National service dog month is an entire month in September dedicated to celebrate all the hard work service animals do to assist their human companions. This appreciation month started in 2008 when awareness was brought upon a program that trained dogs for the visually impaired: it was called “Guide Dogs of the Desert.” In support of the operation, actor and animal advocate Van Patten launched a fundraising drive to benefit the program and eventually became an honorary board member on the “Guide Dogs of the Desert” operation. He continued to promote national guide dog month with the intent of benefiting non profit organizations for service dogs, and after much fundraising, National Service dog month was officially confirmed in 2009.
What are service dogs?
Service dogs are trained to implement tasks for people with disabilities in their daily lives. They can help in very specific actions such as getting or returning items, alerting their owner of dangerous shifts in blood sugar, or even help with psychiatric disabilities. They also offer companionship, physical assistance and aid in mental health which can help them cope with their impairments and improve their overall quality of life.
What are the types of service dogs?
It is generally considered that there are 8 types of service dogs that aid people in need:.
Guide dogs assist visually impaired people with tasks like moving around the house or public spaces and are usually the most common type of service dog.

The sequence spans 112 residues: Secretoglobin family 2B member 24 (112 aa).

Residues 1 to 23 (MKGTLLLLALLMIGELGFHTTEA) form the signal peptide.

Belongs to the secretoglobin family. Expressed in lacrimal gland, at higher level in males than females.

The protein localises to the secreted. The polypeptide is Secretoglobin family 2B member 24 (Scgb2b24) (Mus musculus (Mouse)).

Emotional support dogs provide comfort to those with mental health conditions or disabilities.
Allergy detection dogs help people with severe allergies to foods. Because dogs have so many olfactory receptors, they can easily dissect the ingredients in a food dish and identify whether it is dangerous.
Hearing dogs act as ears for their human companions and can also keep their owners company if they feel lonely.
Mobility assistance dogs can retrieve objects, open automatic doors, carry bags, etc. for a movement impaired or disabled owner.
Autism support dogs are trained to assist those with autism, often children so that they feel safer and calmer in new and unfamiliar environments.
Diabetes alert dogs can help notify owners if their blood sugar levels are too low before they experience any serious symptoms.
Psychiatric service dogs help those with mental illness including PTSD and schizophrenia by acting as emotional support animals.
How can I get a service dog?
If you are considering getting a service dog, first think about whether you have the financial means of pet ownership. Training, feeding, and grooming dogs can be expensive, and dog ownership in general is a large commitment, one that should be taken seriously. If you are ready, talk to your doctor, therapist, or mental health professional who could provide advice and resources on the requirements to qualify for a certain type of service dog and how to legally own one.